Research grant options that may be available to help you finance your education.
If you're planning for college and need financial assistance, you will want to find out if you are eligible for grants. Grants are available to many qualifying students and do not require repayment.
Who awards grants and what determines eligibility?
Many different sources award grant money to students — including the federal and state governments. The government and the financial aid office determine a student's eligibility for a grant, and the amount of the award, based primarily on the student's financial need.
There are several types of federal grants available for qualifying students
- Federal Pell Grants are awarded to eligible undergraduates pursuing their first bachelor's or professional degree. Students enrolled in teacher certification or licensing programs may also be eligible. The actual award amount — which can be as much as $5,550 for the 2012-2013 award year — is based on Cost of Attendance (COA), Expected Family Contribution (EFC), and enrollment status. For more information on Cost of Attendance (COA) and Expected Family Contribution (EFC), visit AIE's "Understand the Aid Application Process" page.
- The Federal Supplemental Educational Opportunity Grant (FSEOG) is also awarded to eligible students pursuing their fist bachelor's or professional degree. Unlike Pell Grants, FSEOG is not portable — so it can't be transferred to any college. FSEOGs are awarded annually and typically range between $100 and $4,000. Furthermore, if you are awarded a Pell Grant, you'll be given priority for the FSEOG.
- Teacher Education Assistance for College and Higher Education (TEACH) Grants are awarded to eligible undergraduate and graduate students and students enrolled in a post-baccalaureate teacher credential program. Students must meet academic achievement requirements which include scoring above the 75th percentile on a college admissions test or maintaining a cumulative GPA of at least 3.25. The TEACH Grant program provides grants of up to $4,000 a year to students who are completing or plan to complete coursework needed to begin a career in teaching. Undergraduate and post-baccalaureate students may not receive more than $16,000 and graduate students may receive no more than $8,000 in total TEACH Grants. TEACH Grant recipients must agree to serve as a full-time teacher at specified schools and teach in a specified field for four academic years within eight years after completing the college course. If the TEACH service requirements are not fulfilled, the grant converts to an Direct unsubsidized loan which must be repaid in full including interest accrued from the day the grant was received.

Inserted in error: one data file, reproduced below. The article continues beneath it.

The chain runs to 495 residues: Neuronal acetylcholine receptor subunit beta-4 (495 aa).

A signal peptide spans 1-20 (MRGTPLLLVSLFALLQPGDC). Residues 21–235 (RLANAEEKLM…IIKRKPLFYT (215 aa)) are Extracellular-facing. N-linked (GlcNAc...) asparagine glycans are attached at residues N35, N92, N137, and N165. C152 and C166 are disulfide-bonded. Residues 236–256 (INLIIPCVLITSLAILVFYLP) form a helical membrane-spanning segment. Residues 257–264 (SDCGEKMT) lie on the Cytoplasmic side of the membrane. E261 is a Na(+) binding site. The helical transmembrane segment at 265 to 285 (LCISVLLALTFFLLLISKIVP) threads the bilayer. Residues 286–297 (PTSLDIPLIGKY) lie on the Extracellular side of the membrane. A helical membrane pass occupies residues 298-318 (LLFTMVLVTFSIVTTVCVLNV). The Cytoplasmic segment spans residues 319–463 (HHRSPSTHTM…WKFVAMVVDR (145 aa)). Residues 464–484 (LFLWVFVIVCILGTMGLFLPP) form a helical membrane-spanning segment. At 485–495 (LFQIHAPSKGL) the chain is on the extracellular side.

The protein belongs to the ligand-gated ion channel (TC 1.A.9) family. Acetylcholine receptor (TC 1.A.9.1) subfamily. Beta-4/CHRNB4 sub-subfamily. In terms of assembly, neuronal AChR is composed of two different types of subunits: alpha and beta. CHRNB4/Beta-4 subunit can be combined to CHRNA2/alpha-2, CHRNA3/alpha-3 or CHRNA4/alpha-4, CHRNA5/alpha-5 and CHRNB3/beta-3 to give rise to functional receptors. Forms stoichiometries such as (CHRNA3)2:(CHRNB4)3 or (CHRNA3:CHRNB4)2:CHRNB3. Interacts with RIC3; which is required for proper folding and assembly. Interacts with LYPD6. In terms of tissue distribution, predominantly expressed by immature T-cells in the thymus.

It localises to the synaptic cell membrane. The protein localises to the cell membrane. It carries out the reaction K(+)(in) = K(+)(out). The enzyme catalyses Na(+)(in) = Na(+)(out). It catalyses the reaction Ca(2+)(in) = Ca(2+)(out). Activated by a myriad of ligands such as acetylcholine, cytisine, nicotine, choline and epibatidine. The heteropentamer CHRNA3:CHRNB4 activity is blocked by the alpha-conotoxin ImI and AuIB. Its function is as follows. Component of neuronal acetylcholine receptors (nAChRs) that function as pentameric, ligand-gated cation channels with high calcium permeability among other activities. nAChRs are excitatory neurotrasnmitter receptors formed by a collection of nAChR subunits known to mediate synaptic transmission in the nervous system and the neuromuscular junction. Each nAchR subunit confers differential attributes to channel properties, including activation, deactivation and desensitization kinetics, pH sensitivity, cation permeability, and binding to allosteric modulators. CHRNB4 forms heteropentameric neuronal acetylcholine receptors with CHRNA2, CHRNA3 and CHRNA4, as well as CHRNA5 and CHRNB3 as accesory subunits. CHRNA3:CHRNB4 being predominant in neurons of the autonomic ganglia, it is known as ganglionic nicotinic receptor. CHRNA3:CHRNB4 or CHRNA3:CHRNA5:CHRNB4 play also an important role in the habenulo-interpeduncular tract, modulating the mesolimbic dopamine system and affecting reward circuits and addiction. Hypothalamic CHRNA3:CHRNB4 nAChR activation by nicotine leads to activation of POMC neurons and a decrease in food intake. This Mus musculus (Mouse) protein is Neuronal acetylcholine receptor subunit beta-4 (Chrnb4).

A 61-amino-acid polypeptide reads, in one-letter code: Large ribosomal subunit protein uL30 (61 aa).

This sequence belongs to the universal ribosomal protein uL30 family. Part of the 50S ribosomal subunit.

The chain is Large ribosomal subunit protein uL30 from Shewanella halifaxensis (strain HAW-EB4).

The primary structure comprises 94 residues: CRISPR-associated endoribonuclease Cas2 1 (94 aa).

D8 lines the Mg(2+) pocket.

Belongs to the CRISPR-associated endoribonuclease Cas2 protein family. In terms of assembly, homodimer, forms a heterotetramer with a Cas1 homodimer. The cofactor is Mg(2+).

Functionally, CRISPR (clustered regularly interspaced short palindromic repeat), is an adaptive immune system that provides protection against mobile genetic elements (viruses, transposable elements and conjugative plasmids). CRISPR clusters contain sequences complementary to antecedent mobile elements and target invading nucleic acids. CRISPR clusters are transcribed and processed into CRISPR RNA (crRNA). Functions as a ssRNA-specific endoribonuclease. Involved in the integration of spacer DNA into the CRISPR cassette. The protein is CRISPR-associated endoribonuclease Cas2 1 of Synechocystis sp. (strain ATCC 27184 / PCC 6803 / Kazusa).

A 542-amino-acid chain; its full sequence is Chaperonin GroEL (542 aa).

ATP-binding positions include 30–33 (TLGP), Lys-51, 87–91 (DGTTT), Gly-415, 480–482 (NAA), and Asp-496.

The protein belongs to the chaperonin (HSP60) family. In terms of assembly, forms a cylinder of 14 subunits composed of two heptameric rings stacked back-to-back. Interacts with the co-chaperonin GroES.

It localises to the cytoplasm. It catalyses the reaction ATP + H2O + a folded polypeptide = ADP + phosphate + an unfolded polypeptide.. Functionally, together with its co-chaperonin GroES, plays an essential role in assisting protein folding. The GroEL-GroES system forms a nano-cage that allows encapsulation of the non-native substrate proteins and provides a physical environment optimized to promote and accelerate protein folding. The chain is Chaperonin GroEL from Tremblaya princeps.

- Iraq and Afghanistan Service (IAS) Grants provide money to help pay education expenses for an eligible college or career school student whose parent or guardian died as a result of military service in Iraq or Afghanistan. The grant award is equal to the amount of a maximum Federal Pell Grant for the award year but cannot exceed the student's cost of attendance for that award year. For more information about the IAS Grant, visit the Federal Student Aid's IAS Grant page.
Other grant sources
Grants may also be available through the college you attend or other sources, such as alumni associations and corporate sponsorships. These grants may be based on a student's major, interests, and academic success.
Some states also have their own grant programs. For instance, California offers Cal Grants for California residents attending a California college or university. To learn more about Cal Grants, visit the Cal Grant website (www.calgrants.org).
The AIE "State Education Resources" pages contain links to state-related resources, including state grants.
Other grant sources
Grants may also be available through the college you attend or other sources, such as alumni associations and corporate sponsorships. These grants may be based on a student's major, interests, and/or academic success.
How do I determine my financial need?
It's easy — complete and submit a Free Application for Federal Student Aid (FAFSA) and list the school that you plan to attend on the form; your school will receive the results of your application. Through just this one form , your school has all the information it needs to determine your eligibility for a grant and other kinds of financial aid.
How much grant money can I get?
It depends on how much it costs for you to attend a particular school, whether you are a part-time or a full-time student, and whether you attend school for a full academic year or less. The amount awarded also depends on when you apply, your level of financial need, and the funding level of the school you're attending. If you qualify for a grant, it could be $100 or several thousand dollars per year.
Still need more info?
For more information about grants and other forms of financial aid, contact the financial aid office at the school you plan to attend, or talk to your high school counselor. You can also contact TG's financial aid experts toll-free at (800) 845-6267.
Here are other documents located on AIE.org that you may be interested in: